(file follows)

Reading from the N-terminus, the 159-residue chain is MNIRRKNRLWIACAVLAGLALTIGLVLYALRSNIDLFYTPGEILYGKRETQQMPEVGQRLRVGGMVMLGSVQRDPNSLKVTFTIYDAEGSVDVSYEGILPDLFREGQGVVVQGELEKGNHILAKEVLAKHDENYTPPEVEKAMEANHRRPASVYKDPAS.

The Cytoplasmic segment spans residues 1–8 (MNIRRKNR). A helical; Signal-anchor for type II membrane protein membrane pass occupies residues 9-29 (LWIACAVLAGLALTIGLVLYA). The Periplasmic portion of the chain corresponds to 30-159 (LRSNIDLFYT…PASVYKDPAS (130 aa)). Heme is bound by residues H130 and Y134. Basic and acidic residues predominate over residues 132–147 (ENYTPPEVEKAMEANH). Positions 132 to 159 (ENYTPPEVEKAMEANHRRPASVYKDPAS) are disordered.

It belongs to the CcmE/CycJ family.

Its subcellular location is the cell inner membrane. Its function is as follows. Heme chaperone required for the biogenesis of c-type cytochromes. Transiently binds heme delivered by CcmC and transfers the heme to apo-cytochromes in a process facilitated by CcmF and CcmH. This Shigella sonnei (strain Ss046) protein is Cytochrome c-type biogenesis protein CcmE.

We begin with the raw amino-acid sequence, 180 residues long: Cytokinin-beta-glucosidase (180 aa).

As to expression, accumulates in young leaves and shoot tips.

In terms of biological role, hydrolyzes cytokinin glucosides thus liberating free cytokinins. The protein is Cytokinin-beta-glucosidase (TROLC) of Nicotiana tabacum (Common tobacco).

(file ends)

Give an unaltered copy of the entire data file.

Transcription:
Reading from the N-terminus, the 159-residue chain is MNIRRKNRLWIACAVLAGLALTIGLVLYALRSNIDLFYTPGEILYGKRETQQMPEVGQRLRVGGMVMLGSVQRDPNSLKVTFTIYDAEGSVDVSYEGILPDLFREGQGVVVQGELEKGNHILAKEVLAKHDENYTPPEVEKAMEANHRRPASVYKDPAS.

The Cytoplasmic segment spans residues 1–8 (MNIRRKNR). A helical; Signal-anchor for type II membrane protein membrane pass occupies residues 9-29 (LWIACAVLAGLALTIGLVLYA). The Periplasmic portion of the chain corresponds to 30-159 (LRSNIDLFYT…PASVYKDPAS (130 aa)). Heme is bound by residues H130 and Y134. Basic and acidic residues predominate over residues 132–147 (ENYTPPEVEKAMEANH). Positions 132 to 159 (ENYTPPEVEKAMEANHRRPASVYKDPAS) are disordered.

It belongs to the CcmE/CycJ family.

Its subcellular location is the cell inner membrane. Its function is as follows. Heme chaperone required for the biogenesis of c-type cytochromes. Transiently binds heme delivered by CcmC and transfers the heme to apo-cytochromes in a process facilitated by CcmF and CcmH. This Shigella sonnei (strain Ss046) protein is Cytochrome c-type biogenesis protein CcmE.

We begin with the raw amino-acid sequence, 180 residues long: Cytokinin-beta-glucosidase (180 aa).

As to expression, accumulates in young leaves and shoot tips.

In terms of biological role, hydrolyzes cytokinin glucosides thus liberating free cytokinins. The protein is Cytokinin-beta-glucosidase (TROLC) of Nicotiana tabacum (Common tobacco).